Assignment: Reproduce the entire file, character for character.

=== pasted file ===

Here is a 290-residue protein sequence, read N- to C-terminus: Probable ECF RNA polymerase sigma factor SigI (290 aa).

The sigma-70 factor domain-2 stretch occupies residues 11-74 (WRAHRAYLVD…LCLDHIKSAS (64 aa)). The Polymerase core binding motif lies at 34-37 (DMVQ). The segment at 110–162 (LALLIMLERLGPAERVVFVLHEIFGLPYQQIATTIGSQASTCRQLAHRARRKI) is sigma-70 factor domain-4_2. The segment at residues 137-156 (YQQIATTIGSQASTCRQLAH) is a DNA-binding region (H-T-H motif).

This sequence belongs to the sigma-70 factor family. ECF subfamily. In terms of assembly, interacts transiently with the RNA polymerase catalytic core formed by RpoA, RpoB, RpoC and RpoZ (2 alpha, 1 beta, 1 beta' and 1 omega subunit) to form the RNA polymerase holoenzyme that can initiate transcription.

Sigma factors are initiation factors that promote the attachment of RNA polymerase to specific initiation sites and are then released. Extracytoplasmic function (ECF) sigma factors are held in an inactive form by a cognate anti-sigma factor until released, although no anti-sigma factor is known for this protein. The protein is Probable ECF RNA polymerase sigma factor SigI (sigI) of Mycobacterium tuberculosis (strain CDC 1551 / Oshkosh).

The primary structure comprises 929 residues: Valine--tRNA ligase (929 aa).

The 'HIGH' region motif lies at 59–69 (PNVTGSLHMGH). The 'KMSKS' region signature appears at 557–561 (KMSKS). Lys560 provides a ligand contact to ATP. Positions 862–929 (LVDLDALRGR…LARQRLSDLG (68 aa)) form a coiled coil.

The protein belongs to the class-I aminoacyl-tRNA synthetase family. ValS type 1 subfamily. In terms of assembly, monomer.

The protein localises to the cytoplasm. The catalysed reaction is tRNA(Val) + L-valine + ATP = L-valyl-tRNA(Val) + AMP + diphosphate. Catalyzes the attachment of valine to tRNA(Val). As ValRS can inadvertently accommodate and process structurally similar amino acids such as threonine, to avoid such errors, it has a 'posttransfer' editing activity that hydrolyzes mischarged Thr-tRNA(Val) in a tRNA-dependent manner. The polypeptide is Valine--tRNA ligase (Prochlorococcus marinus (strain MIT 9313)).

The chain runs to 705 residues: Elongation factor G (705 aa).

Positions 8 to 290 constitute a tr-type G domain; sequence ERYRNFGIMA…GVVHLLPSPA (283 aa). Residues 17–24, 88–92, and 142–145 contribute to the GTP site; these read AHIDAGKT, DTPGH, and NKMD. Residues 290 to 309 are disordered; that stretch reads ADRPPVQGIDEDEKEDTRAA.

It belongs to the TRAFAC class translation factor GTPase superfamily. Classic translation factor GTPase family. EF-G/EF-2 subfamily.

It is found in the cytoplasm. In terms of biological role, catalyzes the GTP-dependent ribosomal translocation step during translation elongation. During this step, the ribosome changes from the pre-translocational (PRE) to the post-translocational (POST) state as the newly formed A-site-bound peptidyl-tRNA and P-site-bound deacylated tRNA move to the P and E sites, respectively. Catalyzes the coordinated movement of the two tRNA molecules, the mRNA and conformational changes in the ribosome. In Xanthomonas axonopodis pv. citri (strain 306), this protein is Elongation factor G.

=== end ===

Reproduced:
Here is a 290-residue protein sequence, read N- to C-terminus: Probable ECF RNA polymerase sigma factor SigI (290 aa).

The sigma-70 factor domain-2 stretch occupies residues 11-74 (WRAHRAYLVD…LCLDHIKSAS (64 aa)). The Polymerase core binding motif lies at 34-37 (DMVQ). The segment at 110–162 (LALLIMLERLGPAERVVFVLHEIFGLPYQQIATTIGSQASTCRQLAHRARRKI) is sigma-70 factor domain-4_2. The segment at residues 137-156 (YQQIATTIGSQASTCRQLAH) is a DNA-binding region (H-T-H motif).

This sequence belongs to the sigma-70 factor family. ECF subfamily. In terms of assembly, interacts transiently with the RNA polymerase catalytic core formed by RpoA, RpoB, RpoC and RpoZ (2 alpha, 1 beta, 1 beta' and 1 omega subunit) to form the RNA polymerase holoenzyme that can initiate transcription.

Sigma factors are initiation factors that promote the attachment of RNA polymerase to specific initiation sites and are then released. Extracytoplasmic function (ECF) sigma factors are held in an inactive form by a cognate anti-sigma factor until released, although no anti-sigma factor is known for this protein. The protein is Probable ECF RNA polymerase sigma factor SigI (sigI) of Mycobacterium tuberculosis (strain CDC 1551 / Oshkosh).

The primary structure comprises 929 residues: Valine--tRNA ligase (929 aa).

The 'HIGH' region motif lies at 59–69 (PNVTGSLHMGH). The 'KMSKS' region signature appears at 557–561 (KMSKS). Lys560 provides a ligand contact to ATP. Positions 862–929 (LVDLDALRGR…LARQRLSDLG (68 aa)) form a coiled coil.

The protein belongs to the class-I aminoacyl-tRNA synthetase family. ValS type 1 subfamily. In terms of assembly, monomer.

The protein localises to the cytoplasm. The catalysed reaction is tRNA(Val) + L-valine + ATP = L-valyl-tRNA(Val) + AMP + diphosphate. Catalyzes the attachment of valine to tRNA(Val). As ValRS can inadvertently accommodate and process structurally similar amino acids such as threonine, to avoid such errors, it has a 'posttransfer' editing activity that hydrolyzes mischarged Thr-tRNA(Val) in a tRNA-dependent manner. The polypeptide is Valine--tRNA ligase (Prochlorococcus marinus (strain MIT 9313)).

The chain runs to 705 residues: Elongation factor G (705 aa).

Positions 8 to 290 constitute a tr-type G domain; sequence ERYRNFGIMA…GVVHLLPSPA (283 aa). Residues 17–24, 88–92, and 142–145 contribute to the GTP site; these read AHIDAGKT, DTPGH, and NKMD. Residues 290 to 309 are disordered; that stretch reads ADRPPVQGIDEDEKEDTRAA.

It belongs to the TRAFAC class translation factor GTPase superfamily. Classic translation factor GTPase family. EF-G/EF-2 subfamily.

It is found in the cytoplasm. In terms of biological role, catalyzes the GTP-dependent ribosomal translocation step during translation elongation. During this step, the ribosome changes from the pre-translocational (PRE) to the post-translocational (POST) state as the newly formed A-site-bound peptidyl-tRNA and P-site-bound deacylated tRNA move to the P and E sites, respectively. Catalyzes the coordinated movement of the two tRNA molecules, the mRNA and conformational changes in the ribosome. In Xanthomonas axonopodis pv. citri (strain 306), this protein is Elongation factor G.